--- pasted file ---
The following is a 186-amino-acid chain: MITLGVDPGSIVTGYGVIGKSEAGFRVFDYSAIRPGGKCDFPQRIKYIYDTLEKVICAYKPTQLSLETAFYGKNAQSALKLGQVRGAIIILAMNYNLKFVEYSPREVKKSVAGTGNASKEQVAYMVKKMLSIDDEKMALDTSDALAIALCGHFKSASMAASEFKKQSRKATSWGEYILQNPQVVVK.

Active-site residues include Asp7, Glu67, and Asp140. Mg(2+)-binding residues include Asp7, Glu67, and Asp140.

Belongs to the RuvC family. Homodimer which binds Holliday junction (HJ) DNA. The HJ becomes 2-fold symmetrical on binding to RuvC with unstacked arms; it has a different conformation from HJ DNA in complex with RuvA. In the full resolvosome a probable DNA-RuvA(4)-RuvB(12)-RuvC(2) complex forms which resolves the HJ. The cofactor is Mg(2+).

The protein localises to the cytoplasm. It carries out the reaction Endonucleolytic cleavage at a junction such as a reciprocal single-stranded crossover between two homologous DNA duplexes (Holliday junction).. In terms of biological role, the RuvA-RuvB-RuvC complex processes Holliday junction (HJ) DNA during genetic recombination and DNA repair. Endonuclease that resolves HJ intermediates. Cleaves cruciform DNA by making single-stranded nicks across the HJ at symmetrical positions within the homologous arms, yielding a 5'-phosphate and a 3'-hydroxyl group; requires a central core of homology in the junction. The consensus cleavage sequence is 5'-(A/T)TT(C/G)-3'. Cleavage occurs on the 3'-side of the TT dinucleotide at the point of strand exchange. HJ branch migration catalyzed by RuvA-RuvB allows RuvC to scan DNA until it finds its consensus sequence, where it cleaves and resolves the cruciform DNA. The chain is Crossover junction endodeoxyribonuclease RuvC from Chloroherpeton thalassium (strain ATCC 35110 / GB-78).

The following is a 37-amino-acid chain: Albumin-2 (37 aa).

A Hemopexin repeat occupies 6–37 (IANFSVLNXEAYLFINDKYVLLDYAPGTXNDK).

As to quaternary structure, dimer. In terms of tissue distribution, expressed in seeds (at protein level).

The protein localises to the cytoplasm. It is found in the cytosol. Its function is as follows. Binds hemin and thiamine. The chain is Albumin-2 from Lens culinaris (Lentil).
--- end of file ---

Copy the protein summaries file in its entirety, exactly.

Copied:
The following is a 186-amino-acid chain: MITLGVDPGSIVTGYGVIGKSEAGFRVFDYSAIRPGGKCDFPQRIKYIYDTLEKVICAYKPTQLSLETAFYGKNAQSALKLGQVRGAIIILAMNYNLKFVEYSPREVKKSVAGTGNASKEQVAYMVKKMLSIDDEKMALDTSDALAIALCGHFKSASMAASEFKKQSRKATSWGEYILQNPQVVVK.

Active-site residues include Asp7, Glu67, and Asp140. Mg(2+)-binding residues include Asp7, Glu67, and Asp140.

Belongs to the RuvC family. Homodimer which binds Holliday junction (HJ) DNA. The HJ becomes 2-fold symmetrical on binding to RuvC with unstacked arms; it has a different conformation from HJ DNA in complex with RuvA. In the full resolvosome a probable DNA-RuvA(4)-RuvB(12)-RuvC(2) complex forms which resolves the HJ. The cofactor is Mg(2+).

The protein localises to the cytoplasm. It carries out the reaction Endonucleolytic cleavage at a junction such as a reciprocal single-stranded crossover between two homologous DNA duplexes (Holliday junction).. In terms of biological role, the RuvA-RuvB-RuvC complex processes Holliday junction (HJ) DNA during genetic recombination and DNA repair. Endonuclease that resolves HJ intermediates. Cleaves cruciform DNA by making single-stranded nicks across the HJ at symmetrical positions within the homologous arms, yielding a 5'-phosphate and a 3'-hydroxyl group; requires a central core of homology in the junction. The consensus cleavage sequence is 5'-(A/T)TT(C/G)-3'. Cleavage occurs on the 3'-side of the TT dinucleotide at the point of strand exchange. HJ branch migration catalyzed by RuvA-RuvB allows RuvC to scan DNA until it finds its consensus sequence, where it cleaves and resolves the cruciform DNA. The chain is Crossover junction endodeoxyribonuclease RuvC from Chloroherpeton thalassium (strain ATCC 35110 / GB-78).

The following is a 37-amino-acid chain: Albumin-2 (37 aa).

A Hemopexin repeat occupies 6–37 (IANFSVLNXEAYLFINDKYVLLDYAPGTXNDK).

As to quaternary structure, dimer. In terms of tissue distribution, expressed in seeds (at protein level).

The protein localises to the cytoplasm. It is found in the cytosol. Its function is as follows. Binds hemin and thiamine. The chain is Albumin-2 from Lens culinaris (Lentil).